Patients who are already scheduled for thyroid surgery with Dr. Sam Wiseman at St. Paul's Hospital in Vancouver, BC, and that meet the eligibility criteria for this study will be invited to participate. After signing the informed consent form, participants will be randomized into either one of the two incision methods, but will be blinded as to which one they receive. There will be two follow-up time points: one at 6 months and another at 12 months postoperative. At these time points the research team will send a letter to the participant asking them to rate the appearance of their surgical scar, rate of their wound infection and the degree of their post operative pain using the Patient Observer Scar Assessment Scale (POSAS). They will also be asked to take a picture of their scar and send it back to the research team so the research team can make a similar assessment.

Statistical Analysis:

Once the research team receives the participant's questionnaire and photo, the images of their surgical scars will be evaluated by independent, trained, and blinded observers who will use the Patient Observer Scar Assessment Scale (POSAS) and the Vancouver Scar Scale (VSS) to evaluate the cosmesis of the surgical scar. The participants questionnaires will also be evaluated by the surgical team to assess Objective: Aim #3. The study concludes when the 12 month follow-up and these assessment by the research team is complete.

Study Design

Allocation: Randomized, Endpoint Classification: Efficacy Study, Intervention Model: Parallel Assignment, Masking: Single Blind (Subject)

Conditions

Surgery

Intervention

Scalpel, Electrocautery

Location

St. Paul's Hospital
Vancouver
British Columbia
Canada
v6z1y6

Status

Recruiting

Source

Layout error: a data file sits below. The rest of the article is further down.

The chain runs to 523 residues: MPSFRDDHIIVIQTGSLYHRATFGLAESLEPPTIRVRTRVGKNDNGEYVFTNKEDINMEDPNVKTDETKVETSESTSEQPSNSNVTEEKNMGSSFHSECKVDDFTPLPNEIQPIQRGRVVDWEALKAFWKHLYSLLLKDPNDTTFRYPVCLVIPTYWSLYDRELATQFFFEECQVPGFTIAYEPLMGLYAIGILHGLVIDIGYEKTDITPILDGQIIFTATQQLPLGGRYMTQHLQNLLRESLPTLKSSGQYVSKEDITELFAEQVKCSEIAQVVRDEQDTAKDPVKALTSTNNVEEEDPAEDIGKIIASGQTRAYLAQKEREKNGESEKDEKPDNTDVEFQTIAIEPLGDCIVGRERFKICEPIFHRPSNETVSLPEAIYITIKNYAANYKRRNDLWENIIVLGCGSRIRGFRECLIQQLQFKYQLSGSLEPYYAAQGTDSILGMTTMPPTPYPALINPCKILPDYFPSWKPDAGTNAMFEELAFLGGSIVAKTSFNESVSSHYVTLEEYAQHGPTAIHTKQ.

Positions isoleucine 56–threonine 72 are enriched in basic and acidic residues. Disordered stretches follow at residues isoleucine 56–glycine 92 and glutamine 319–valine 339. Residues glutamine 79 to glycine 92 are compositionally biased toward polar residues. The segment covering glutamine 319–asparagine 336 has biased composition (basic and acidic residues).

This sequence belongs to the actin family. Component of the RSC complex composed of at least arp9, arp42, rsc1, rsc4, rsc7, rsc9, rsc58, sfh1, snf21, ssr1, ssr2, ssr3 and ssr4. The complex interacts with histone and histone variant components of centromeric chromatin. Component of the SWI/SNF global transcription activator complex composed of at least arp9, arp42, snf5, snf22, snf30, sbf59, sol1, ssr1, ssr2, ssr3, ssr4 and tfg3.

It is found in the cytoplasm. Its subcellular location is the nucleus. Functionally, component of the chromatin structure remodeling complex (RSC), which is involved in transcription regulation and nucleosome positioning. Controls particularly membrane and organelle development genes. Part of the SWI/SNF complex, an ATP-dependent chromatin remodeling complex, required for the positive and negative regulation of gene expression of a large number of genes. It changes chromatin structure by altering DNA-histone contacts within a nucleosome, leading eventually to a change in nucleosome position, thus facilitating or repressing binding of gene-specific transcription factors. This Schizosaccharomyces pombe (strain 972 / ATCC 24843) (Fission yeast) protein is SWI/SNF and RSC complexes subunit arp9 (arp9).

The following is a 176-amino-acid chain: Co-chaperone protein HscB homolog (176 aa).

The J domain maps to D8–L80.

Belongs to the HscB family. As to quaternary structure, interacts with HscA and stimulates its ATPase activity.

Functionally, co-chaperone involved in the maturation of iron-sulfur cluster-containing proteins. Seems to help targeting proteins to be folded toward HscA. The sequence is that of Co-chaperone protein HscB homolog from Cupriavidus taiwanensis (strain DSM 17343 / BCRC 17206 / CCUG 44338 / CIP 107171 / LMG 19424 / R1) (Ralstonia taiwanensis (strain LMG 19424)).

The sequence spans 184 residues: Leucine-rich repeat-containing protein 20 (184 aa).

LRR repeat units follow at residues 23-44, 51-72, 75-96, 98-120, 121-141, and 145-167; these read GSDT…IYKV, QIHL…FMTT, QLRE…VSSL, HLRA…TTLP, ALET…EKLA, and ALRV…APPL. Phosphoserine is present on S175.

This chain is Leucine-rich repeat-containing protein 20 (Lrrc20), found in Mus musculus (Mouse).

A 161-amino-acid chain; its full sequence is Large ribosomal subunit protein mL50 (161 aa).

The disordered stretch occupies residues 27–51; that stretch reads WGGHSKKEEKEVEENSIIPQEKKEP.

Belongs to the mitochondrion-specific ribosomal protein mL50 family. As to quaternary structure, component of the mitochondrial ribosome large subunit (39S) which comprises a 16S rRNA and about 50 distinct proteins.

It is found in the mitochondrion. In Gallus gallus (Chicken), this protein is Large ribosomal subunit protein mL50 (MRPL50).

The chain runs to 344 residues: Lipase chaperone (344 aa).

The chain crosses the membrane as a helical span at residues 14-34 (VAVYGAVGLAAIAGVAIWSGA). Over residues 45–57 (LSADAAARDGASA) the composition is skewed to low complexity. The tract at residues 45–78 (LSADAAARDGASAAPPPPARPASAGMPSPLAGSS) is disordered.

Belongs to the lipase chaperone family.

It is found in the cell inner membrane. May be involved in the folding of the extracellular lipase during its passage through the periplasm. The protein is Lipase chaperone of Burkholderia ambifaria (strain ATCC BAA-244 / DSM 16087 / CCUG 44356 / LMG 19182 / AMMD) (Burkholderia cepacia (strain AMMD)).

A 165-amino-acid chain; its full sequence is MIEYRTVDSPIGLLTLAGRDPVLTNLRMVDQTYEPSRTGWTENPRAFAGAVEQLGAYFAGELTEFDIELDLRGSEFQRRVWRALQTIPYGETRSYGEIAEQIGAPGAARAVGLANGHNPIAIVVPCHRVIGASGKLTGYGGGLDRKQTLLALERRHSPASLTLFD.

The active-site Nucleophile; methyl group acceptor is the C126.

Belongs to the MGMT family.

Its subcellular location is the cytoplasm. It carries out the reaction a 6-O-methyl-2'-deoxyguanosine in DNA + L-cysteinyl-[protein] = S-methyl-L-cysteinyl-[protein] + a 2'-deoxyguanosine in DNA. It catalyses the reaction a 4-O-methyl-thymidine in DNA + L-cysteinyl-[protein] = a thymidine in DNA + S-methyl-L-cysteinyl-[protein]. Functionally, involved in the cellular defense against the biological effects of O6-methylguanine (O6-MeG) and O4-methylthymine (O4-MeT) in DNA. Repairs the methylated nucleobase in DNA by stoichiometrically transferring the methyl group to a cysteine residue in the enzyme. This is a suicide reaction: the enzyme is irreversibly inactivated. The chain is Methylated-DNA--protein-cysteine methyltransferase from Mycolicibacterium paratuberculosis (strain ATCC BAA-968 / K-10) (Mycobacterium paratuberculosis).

St. Paul's Hospital, Canada

Results (where available)

View Results

Links

Published on BioPortfolio: 2015-06-05T00:38:21-0400

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Medical and Biotech [MESH] Definitions

Procedures using an electrically heated wire or scalpel to treat hemorrhage (e.g., bleeding ulcers) and to ablate tumors, mucosal lesions, and refractory arrhythmias. It is different from ELECTROSURGERY which is used more for cutting tissue than destroying and in which the patient is part of the electric circuit.

Surgical procedures conducted with the aid of computers. This is most frequently used in orthopedic and laparoscopic surgery for implant placement and instrument guidance. Image-guided surgery interactively combines prior CT scans or MRI images with real-time video.

Surgery which could be postponed or not done at all without danger to the patient. Elective surgery includes procedures to correct non-life-threatening medical problems as well as to alleviate conditions causing psychological stress or other potential risk to patients, e.g., cosmetic or contraceptive surgery.

Surgery which could be postponed or not done at all without danger to the patient. Elective surgery includes procedures to correct non-life-threatening medical problems as well as to alleviate conditions causing psychological stress or other potential risk to patients, e.g., cosmetic or contraceptive surgery.

Endoscopic surgical procedures performed with visualization via video transmission. When real-time video is combined interactively with prior CT scans or MRI images, this is called image-guided surgery (see SURGERY, COMPUTER-ASSISTED).